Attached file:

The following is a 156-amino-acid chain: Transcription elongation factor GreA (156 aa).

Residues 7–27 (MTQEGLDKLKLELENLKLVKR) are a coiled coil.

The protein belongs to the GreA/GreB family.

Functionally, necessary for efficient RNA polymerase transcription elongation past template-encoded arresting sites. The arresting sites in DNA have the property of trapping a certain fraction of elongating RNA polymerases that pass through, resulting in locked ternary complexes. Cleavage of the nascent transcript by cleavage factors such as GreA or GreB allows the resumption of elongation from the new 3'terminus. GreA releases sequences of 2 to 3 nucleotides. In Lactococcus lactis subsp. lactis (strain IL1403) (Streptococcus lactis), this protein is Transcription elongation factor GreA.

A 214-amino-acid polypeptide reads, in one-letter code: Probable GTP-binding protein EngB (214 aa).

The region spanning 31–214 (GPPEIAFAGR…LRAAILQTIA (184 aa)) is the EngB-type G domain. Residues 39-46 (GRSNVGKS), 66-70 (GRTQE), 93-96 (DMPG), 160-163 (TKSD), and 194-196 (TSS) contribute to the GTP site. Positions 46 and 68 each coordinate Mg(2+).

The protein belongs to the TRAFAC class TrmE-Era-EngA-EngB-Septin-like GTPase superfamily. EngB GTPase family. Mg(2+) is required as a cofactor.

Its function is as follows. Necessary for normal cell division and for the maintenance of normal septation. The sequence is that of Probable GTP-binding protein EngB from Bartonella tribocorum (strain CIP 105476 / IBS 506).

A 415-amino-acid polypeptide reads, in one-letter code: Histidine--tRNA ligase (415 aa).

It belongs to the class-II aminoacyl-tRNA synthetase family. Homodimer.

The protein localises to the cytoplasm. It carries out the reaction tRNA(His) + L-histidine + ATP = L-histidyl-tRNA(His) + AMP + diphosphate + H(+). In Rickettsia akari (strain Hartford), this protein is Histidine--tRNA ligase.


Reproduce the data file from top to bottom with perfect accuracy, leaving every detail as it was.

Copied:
The following is a 156-amino-acid chain: Transcription elongation factor GreA (156 aa).

Residues 7–27 (MTQEGLDKLKLELENLKLVKR) are a coiled coil.

The protein belongs to the GreA/GreB family.

Functionally, necessary for efficient RNA polymerase transcription elongation past template-encoded arresting sites. The arresting sites in DNA have the property of trapping a certain fraction of elongating RNA polymerases that pass through, resulting in locked ternary complexes. Cleavage of the nascent transcript by cleavage factors such as GreA or GreB allows the resumption of elongation from the new 3'terminus. GreA releases sequences of 2 to 3 nucleotides. In Lactococcus lactis subsp. lactis (strain IL1403) (Streptococcus lactis), this protein is Transcription elongation factor GreA.

A 214-amino-acid polypeptide reads, in one-letter code: Probable GTP-binding protein EngB (214 aa).

The region spanning 31–214 (GPPEIAFAGR…LRAAILQTIA (184 aa)) is the EngB-type G domain. Residues 39-46 (GRSNVGKS), 66-70 (GRTQE), 93-96 (DMPG), 160-163 (TKSD), and 194-196 (TSS) contribute to the GTP site. Positions 46 and 68 each coordinate Mg(2+).

The protein belongs to the TRAFAC class TrmE-Era-EngA-EngB-Septin-like GTPase superfamily. EngB GTPase family. Mg(2+) is required as a cofactor.

Its function is as follows. Necessary for normal cell division and for the maintenance of normal septation. The sequence is that of Probable GTP-binding protein EngB from Bartonella tribocorum (strain CIP 105476 / IBS 506).

A 415-amino-acid polypeptide reads, in one-letter code: Histidine--tRNA ligase (415 aa).

It belongs to the class-II aminoacyl-tRNA synthetase family. Homodimer.

The protein localises to the cytoplasm. It carries out the reaction tRNA(His) + L-histidine + ATP = L-histidyl-tRNA(His) + AMP + diphosphate + H(+). In Rickettsia akari (strain Hartford), this protein is Histidine--tRNA ligase.